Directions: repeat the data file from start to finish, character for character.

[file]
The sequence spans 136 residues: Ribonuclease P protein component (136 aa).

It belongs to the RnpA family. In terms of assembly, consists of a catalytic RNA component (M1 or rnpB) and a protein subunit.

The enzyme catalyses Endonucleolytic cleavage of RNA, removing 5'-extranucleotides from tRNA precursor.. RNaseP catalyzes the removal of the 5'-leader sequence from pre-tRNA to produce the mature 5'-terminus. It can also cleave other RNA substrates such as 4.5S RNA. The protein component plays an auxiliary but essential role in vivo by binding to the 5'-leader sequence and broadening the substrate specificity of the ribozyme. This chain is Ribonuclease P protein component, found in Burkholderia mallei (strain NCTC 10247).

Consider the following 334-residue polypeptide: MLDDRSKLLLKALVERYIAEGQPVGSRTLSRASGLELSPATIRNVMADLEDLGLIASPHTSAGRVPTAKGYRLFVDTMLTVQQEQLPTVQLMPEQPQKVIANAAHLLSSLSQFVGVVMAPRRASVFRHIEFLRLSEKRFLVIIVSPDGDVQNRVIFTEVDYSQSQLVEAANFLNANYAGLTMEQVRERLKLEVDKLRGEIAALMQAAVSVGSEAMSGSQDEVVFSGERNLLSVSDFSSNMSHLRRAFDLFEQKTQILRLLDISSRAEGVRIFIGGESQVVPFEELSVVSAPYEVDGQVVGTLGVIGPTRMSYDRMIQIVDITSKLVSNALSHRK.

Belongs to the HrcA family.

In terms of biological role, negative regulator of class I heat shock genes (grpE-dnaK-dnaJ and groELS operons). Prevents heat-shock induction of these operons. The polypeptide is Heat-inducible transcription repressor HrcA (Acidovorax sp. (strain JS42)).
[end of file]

The sequence spans 136 residues: Ribonuclease P protein component (136 aa).

It belongs to the RnpA family. In terms of assembly, consists of a catalytic RNA component (M1 or rnpB) and a protein subunit.

The enzyme catalyses Endonucleolytic cleavage of RNA, removing 5'-extranucleotides from tRNA precursor.. RNaseP catalyzes the removal of the 5'-leader sequence from pre-tRNA to produce the mature 5'-terminus. It can also cleave other RNA substrates such as 4.5S RNA. The protein component plays an auxiliary but essential role in vivo by binding to the 5'-leader sequence and broadening the substrate specificity of the ribozyme. This chain is Ribonuclease P protein component, found in Burkholderia mallei (strain NCTC 10247).

Consider the following 334-residue polypeptide: MLDDRSKLLLKALVERYIAEGQPVGSRTLSRASGLELSPATIRNVMADLEDLGLIASPHTSAGRVPTAKGYRLFVDTMLTVQQEQLPTVQLMPEQPQKVIANAAHLLSSLSQFVGVVMAPRRASVFRHIEFLRLSEKRFLVIIVSPDGDVQNRVIFTEVDYSQSQLVEAANFLNANYAGLTMEQVRERLKLEVDKLRGEIAALMQAAVSVGSEAMSGSQDEVVFSGERNLLSVSDFSSNMSHLRRAFDLFEQKTQILRLLDISSRAEGVRIFIGGESQVVPFEELSVVSAPYEVDGQVVGTLGVIGPTRMSYDRMIQIVDITSKLVSNALSHRK.

Belongs to the HrcA family.

In terms of biological role, negative regulator of class I heat shock genes (grpE-dnaK-dnaJ and groELS operons). Prevents heat-shock induction of these operons. The polypeptide is Heat-inducible transcription repressor HrcA (Acidovorax sp. (strain JS42)).